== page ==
Saturday 4 January 2014

Cursed, Taken & Chosen, by Benedict Jacka

These are the second, third and fourth of Jacka's Alex Verus novels, the first being Fated. I reviewed this in July 2013 and had the following to say in the way of introduction:

"Alex Verus is a young man who runs a present-day magic shop near Camden Market (which will surprise no-one who knows Camden!). The difference is that while most of the shop's contents are mundane and sold to passing tourists, some are not – because unknown to those tourists and to the overwhelming majority of the population, a world of magic coexists with our own. Verus is a diviner, whose skill is the ability to see the consequences of future choices so he can pick the best course of action to obtain the outcome he wants. This is highly useful in a world in which he has to contend with formidable Light and Dark mages, some with lethal powers. Fortunately he has some magical non-human friends, plus his assistant, a young woman called Luna who suffers from a strange hereditary curse." 

Cursed is set a few months after the events described in Fated. There are various references to the earlier adventure, which it is desirable to read first, but Cursed nevertheless stands on its own. This time, Verus finds himself the target of several assassination attempts and becomes involved with a literally enchanting young woman while he tries to work out who is after him, and why. There are the usual twists and turns in the plot and the resourceful Verus finds his closest friends in deadly danger as he is apparently faced with nothing but bad choices.

Taken is the next episode in the saga, in which apprentice magicians keep disappearing and Verus becomes involved in trying to discover what is going on. It all seems to focus on a combat tournament between apprentices being held in a curious old mansion. On the way, he has to deal with a powerful non-human being, an inimical Dark Mage, and an attractive young apprentice with an unusual power, before bringing the house down in a rousing finale.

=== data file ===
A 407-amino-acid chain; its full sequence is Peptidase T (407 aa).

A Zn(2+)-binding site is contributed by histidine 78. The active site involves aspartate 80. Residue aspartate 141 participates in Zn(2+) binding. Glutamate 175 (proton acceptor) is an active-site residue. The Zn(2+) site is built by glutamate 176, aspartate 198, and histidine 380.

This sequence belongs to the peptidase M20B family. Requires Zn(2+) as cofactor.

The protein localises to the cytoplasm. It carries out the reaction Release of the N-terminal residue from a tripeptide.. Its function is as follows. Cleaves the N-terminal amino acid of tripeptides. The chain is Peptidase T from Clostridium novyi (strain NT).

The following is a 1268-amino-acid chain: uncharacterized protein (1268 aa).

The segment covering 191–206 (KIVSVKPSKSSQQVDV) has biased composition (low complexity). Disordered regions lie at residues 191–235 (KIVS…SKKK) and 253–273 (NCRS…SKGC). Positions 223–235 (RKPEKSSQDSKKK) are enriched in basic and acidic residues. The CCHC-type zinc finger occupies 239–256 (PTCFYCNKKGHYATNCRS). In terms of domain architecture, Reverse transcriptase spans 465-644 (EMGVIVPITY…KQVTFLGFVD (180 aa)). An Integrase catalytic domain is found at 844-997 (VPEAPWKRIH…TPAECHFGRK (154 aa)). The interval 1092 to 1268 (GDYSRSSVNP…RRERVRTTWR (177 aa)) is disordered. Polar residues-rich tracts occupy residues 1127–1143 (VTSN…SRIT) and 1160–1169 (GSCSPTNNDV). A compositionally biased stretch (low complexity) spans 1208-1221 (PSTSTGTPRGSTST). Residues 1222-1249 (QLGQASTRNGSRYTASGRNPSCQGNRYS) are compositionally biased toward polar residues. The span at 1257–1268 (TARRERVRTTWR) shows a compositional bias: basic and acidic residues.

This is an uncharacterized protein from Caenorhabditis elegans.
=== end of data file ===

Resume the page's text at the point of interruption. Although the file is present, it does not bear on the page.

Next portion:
In Chosen, Verus' past as an apprentice to a Dark Mage comes back to haunt him as is relentlessly pursued by a vengeful group for something he'd much rather forget. We learn a lot more about his early history and what formed his personality and attitudes. This is his toughest trial yet, and sees him finally running out of choices as he is stretched to the limit of endurance.

These are just as good as Fated and proved an equally quick read, being just as difficult to put down. I actually read Taken in one evening, and Chosen is the author's best yet. Fortunately, there is a clear hook in the final paragraph that indicates not only that we will hear more of Verus, but also that he will be faced with problems far worse than anything he's dealt with so far.

I am still undecided about whether I prefer these tales to Ben Aaronovitch's somewhat similar series, the first of which, Rivers of London, I reviewed last December. I am beginning to conclude that Jacka's addictive novels are more fun, more of a quick, feel-good read (albeit getting more serious as we learn more about Alex Verus), with the Aaronovitch ones being a little more complex, slower and a shade darker. I'll be doing some more reading of Aaronovitch's work before reaching a conclusion.


Bill Garthright said...

I'm enjoying both series, Tony. I liked Rivers of London (the title was Midnight Riot here in the States) the best, I think, but I wasn't quite as fond of the sequel. However, the third was really impressive again. I guess I just find the series unusually imaginative (which isn't as common as you might think in fantasy novels).

The Jacka books I enjoyed, too, but Cursed and Taken, while entertaining, seemed to be mostly just more of the same. However, I agree with you that Chosen was the best yet. I was really impressed with that one. For fantasy, it's even thought-provoking.

So now, like you, I'm back to being undecided about which series I really prefer. Given that I enjoy them both, it's a good puzzle to have. :)

Anthony G Williams said...

Indeed it is, Bill! I have the next two Aaronovitch books in my reading pile.